Asian cast impress in their only performance



Richard Wagner Association (Singapore), Orchestra of the Singapore International Festival of Music/Darrell Ang (conductor)

Victoria Theatre/Last Thursday

Opera productions usually have a standby cast ready to step in if one of the principal singers drops out. Normally, this second cast comprises younger and less experienced singers, many of whom harbour secret hopes that something will come along, which will give them their moment in the limelight. Dreams are made of such stuff.

For Singapore's pioneering production of Wagner's The Flying Dutchman, things were done rather differently.

The two casts are segregated not by age, experience or ability, but by ethnicity - something which Wagner would surely have approved. Thursday night saw the first and only scheduled appearance of the Asian cast.

Any thoughts that the Asian singers might have been overawed by Wagner's daunting operatic demands were completely swept aside by the third act and the stand-off between the eponymous Dutchman (Martin Ng), his new fiancee Senta (Nancy Yuen) and her rejected suitor Erik (Kee Loi Seng).

This had devastating musical and emotional impact. Controlled with great mastery by conductor Darrell Ang, all three voices throbbed with the kind of power, intensity and self-assurance you would expect from only the strongest of professional casts.

Ng had begun a bit shakily, but he quickly grew into the part and by the time he prepared to board the ship and sail away to meet his doom, he was very much the dominating presence on stage.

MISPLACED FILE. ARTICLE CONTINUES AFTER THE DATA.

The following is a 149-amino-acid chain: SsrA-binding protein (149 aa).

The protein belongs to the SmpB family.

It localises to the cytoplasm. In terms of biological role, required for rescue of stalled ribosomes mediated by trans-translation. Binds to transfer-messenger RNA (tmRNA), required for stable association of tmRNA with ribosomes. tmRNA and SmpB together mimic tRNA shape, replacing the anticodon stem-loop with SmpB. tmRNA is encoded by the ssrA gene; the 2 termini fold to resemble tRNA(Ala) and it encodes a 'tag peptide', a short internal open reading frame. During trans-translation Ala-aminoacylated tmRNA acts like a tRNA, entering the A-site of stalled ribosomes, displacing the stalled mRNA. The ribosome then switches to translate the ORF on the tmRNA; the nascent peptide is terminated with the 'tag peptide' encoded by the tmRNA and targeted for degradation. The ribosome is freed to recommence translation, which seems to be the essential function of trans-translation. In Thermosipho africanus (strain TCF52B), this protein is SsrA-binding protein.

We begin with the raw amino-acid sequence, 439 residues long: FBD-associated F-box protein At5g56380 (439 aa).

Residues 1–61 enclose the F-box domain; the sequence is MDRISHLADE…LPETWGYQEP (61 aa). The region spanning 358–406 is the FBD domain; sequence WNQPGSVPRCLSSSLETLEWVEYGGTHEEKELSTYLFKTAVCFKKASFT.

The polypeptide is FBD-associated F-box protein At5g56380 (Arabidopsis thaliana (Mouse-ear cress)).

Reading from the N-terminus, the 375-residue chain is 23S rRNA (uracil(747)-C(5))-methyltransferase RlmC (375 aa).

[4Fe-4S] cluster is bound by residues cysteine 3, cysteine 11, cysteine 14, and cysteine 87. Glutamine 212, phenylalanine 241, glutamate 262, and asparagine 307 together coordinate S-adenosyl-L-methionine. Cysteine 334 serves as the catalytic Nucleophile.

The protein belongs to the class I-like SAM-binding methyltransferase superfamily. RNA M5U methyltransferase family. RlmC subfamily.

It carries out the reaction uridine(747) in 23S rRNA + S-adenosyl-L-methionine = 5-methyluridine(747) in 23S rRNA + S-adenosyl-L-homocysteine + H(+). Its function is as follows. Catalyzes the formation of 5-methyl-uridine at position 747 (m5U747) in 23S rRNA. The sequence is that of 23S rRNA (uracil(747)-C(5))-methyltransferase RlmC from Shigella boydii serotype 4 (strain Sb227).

Kee was probably the most consistent voice among the principals. From the start, he impressed with his vocal authority and complete assimilation of the Wagner idiom.

Only Yuen was never entirely convincing. She certainly had the power to match anything thrown at her from the hefty orchestra in the pit but, at times, she went vocally overboard and her voice took on a hard, brittle edge. The maturity and confidence she exuded in this, one of the great soprano operatic roles, sat rather uneasily with the little-girl demeanour the production imposed on her.

The other principal in the Asian cast was Julian Lo, who was much more convincing as a scheming father at the start than as a grieving one at the end - but he was always vocally firm and dependable.

Both Jonathan Tay (as the Steersman) and Candice de Rozario (as Mary) were in the cast for the previous performances and it showed in the easy fluency of their singing and acting.

Some rather wooden acting elsewhere on stage may well have been down to the production which was, in all other respects, outstanding. Avoiding cliche and contentious innovation, its simple touches, and especially the wonderful Wayang Kulit backdrop brilliantly executed by The Finger Players, made this a very impressive evening entertainment.

A version of this article appeared in the print edition of The Straits Times on October 31, 2016, with the headline 'Asian cast impress in their only performance'. Print Edition | Subscribe